Typically, a retired footballer has three routes ahead of them when they hang up their boots.
They can go into management or coaching, which is one of the most popular paths, or try their luck in the cutthroat world of TV or radio punditry. Alternatively, well, they can put their feet up and enjoy their riches for a while.
The avenue from professional footballer to genital light entertainment TV personality is not that well trodden, but it’s a trail being blazed by Gary Lineker as he continues to spread his wings in broadcasting.
The former Tottenham and England striker took the helm of Match of the Day many moons ago, and since then he has largely stuck to football presenting.
But ITV has revealed that Lineker has been handed the reins of their new gameshow, Sitting on a Fortune, which will mark his first foray into non-sports broadcasting.
The format of the show sounds like the usual dire trope – contestants must pick which chair to sit in to have a chance of winning £100,000 – so it will be interesting to see what the jovial Lineker can bring to the party.
Of course, the former striker isn’t the only player that has gone down an unconventional route at the end of their career, with Hollywood acting and royalty-baiting conspiracy theorists just two of the vocations that ex-pros have gone on to try.
So which footballers have gone on to enjoy a TV of film career after their retirement from the beautiful game?
It was a natural progression from goalscorer to goal-shower for Lineker, who got the plum job of hosting the BBC’s football coverage after the stalwart Des Lynam stepped down.
His cheeky chappy persona came across well on the sports quiz They Think It’s All Over, and he has gone on to become one of the BBC’s highest paid presenters.
However, that has not stopped Lineker working for other broadcasters, including Al Jazeera and BT Sport, but the leap to ITV to front a non-football show is something of a surprise.
Lineker has said he thinks viewers will ‘love’ Sitting on a Fortune, so could this be the start of a whole new career for the Leicester man?
— Gary Lineker 💙 (@GaryLineker) July 22, 2021
A few former footballers have tried their luck in acting, but none have made quite the inroads of Vinnie Jones.
The former Wimbledon man was the archetypal midfield hard nut back in the 1980s and 90s, once getting booked after five seconds of an English top flight match!
So the adopted Welshman had already carved out a niche for himself, and so it wasn’t a huge surprise when he played something of an enforcer in Guy Richie’s breakthrough film Lock, Stock and Two Smoking Barrels.
The duo would work together again in Snatch and Mean Machine, in which Jones dusted off his boots as the captain of a prison football team.
Jones has also appeared in the X-Men franchise, Gone in 60 Seconds and, erm, Garfield: A Tale of Two Kitties.
With four England caps and stacks of Premier League appearances, Dion Dublin can be proud of a career that saw him win a top-flight league winner’s medal and the Golden Boot in 1997-98.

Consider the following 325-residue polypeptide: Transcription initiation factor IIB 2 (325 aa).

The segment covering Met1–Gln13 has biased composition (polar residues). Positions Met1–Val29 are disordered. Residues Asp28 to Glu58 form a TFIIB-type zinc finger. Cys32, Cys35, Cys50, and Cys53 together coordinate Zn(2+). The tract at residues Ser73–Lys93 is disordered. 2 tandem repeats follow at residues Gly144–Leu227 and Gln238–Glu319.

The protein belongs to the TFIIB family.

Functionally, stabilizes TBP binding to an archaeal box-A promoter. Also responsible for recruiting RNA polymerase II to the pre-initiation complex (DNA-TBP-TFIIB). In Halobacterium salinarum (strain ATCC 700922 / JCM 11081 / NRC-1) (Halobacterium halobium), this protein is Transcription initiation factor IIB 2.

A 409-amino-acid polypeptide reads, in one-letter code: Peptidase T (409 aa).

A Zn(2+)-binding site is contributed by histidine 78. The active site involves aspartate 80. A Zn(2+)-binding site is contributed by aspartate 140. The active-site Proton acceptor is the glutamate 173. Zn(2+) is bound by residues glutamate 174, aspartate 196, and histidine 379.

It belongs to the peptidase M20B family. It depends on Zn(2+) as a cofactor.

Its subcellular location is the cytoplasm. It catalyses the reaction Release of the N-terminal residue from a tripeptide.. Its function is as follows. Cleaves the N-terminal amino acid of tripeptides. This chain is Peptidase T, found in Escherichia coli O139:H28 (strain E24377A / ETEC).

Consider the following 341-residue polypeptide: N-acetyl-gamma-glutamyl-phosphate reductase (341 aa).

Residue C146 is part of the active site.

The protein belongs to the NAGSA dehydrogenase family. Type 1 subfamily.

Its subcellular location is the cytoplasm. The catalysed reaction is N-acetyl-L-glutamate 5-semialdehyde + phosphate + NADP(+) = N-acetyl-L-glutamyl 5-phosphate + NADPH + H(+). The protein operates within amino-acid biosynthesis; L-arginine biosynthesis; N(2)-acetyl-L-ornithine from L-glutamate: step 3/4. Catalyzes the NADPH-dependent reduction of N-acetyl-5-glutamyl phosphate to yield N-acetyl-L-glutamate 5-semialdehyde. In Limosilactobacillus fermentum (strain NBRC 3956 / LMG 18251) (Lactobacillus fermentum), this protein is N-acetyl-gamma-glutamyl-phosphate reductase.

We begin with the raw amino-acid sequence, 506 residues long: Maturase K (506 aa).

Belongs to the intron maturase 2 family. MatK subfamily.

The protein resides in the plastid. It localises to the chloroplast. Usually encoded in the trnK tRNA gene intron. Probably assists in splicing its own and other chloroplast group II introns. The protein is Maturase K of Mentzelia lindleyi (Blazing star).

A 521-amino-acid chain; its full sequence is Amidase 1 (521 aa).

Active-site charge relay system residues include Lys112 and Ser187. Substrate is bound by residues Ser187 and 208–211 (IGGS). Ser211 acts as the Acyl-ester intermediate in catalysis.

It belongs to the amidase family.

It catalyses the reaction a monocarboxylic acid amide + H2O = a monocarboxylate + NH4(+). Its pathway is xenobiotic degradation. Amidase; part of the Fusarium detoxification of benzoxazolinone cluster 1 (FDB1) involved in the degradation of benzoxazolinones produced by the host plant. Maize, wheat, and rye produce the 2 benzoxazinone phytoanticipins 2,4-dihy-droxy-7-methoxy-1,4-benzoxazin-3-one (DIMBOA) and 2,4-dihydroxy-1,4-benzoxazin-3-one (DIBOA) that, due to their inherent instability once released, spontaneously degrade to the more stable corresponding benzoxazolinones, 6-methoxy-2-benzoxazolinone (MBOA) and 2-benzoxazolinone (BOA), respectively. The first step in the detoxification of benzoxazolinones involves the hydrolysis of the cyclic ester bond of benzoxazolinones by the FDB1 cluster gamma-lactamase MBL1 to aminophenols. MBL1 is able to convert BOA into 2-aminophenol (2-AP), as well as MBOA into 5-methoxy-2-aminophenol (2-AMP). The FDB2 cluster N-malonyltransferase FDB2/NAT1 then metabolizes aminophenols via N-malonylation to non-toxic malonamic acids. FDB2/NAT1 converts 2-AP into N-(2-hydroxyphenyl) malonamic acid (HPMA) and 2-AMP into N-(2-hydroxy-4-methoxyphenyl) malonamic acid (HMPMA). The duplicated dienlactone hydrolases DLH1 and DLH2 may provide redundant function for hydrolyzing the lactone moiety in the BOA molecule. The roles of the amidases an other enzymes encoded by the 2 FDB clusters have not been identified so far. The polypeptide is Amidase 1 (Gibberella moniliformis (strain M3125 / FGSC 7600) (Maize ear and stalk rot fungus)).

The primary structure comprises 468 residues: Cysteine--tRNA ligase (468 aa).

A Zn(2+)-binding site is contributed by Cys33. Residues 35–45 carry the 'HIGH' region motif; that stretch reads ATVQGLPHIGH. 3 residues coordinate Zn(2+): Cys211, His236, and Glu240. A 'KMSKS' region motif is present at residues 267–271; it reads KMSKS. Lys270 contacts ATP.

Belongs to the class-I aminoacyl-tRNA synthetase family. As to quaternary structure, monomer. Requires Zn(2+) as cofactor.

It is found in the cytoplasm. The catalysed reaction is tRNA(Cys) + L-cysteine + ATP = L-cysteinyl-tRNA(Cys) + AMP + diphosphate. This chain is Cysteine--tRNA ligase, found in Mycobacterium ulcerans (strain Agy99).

After playing his final game for Norwich City, Dublin’s life went off on an unusual tangent. He invented The Dube, a percussion box the like of which is popular in South America. He appeared on stage with hairy rockers Ocean Colour Scene in 2011 to show off his instrument.
Still keeping his hand in football through TV and radio work, Dublin has spread his wings on the small screen and is now a co-presenter on daytime show Homes Under the Hammer.
A sort of gateway drug between professional football and life as a TV favourite is the BBC quiz A Question of Sport.
It was a road Emlyn Hughes walked in 1979, when still playing for Liverpool and England he was announced as one of the team captains on the primetime programme.
He would return to the hotseat at the end of his playing career, quickly becoming a nation’s favourite with his Scouse charm and high pitched antics – Hughes once broke Royal protocol when he put his arm around guest Princess Anne, although she didn’t seem to mind too much.
QUESTION OF SPORT AT 50 🎂🍾
Another chance to see the documentary celebrating 50 years of #QuestionofSport
Who can forget Emlyn Hughes with Princess Anne 🤣
— A Question of Sport (@QuestionofSport) August 17, 2020
All in all, Hughes spent five years as a Question of Sport team captain amid other TV work, until his sad death in 2004.
From Coventry City goalkeeper to Grandstand host to international conspiracy theorist.
It’s fair to say that David Icke’s career path has been an unusual one. Four years a youth team prospect at Coventry were followed by a stint at Hereford United, where he established himself as a first-team regular.
But rheumatoid arthritis forced Icke to retire at the young age of 21, leaving him to seek a new career path.
He worked as a sports journalist for a number of years, before becoming a news host at Pebble Mill Studios and working as a reporter for Newsnight.
That led to a plum gig co-hosting Grandstand, the nation’s premier sports programme, and he would continue to work for the BBC until….well, Icke went a bit rogue.
He appeared on Terry Wogan’s chat show dressed in a turquoise shellsuit, claiming the colour gave him positive energy. Icke claimed to be the son of God after experiencing a spiritual awakening in Peru, and suggested to the Irish host that the world was going to end in a blur of earthquakes and tidal waves.
Today, Icke is an author, public speaker and lecturer, believing that time is merely an illusion and that the world’s leaders are actually shape-shifting inter-dimensional reptiles. It’s a long way from keeping clean sheets for Hereford, anyway….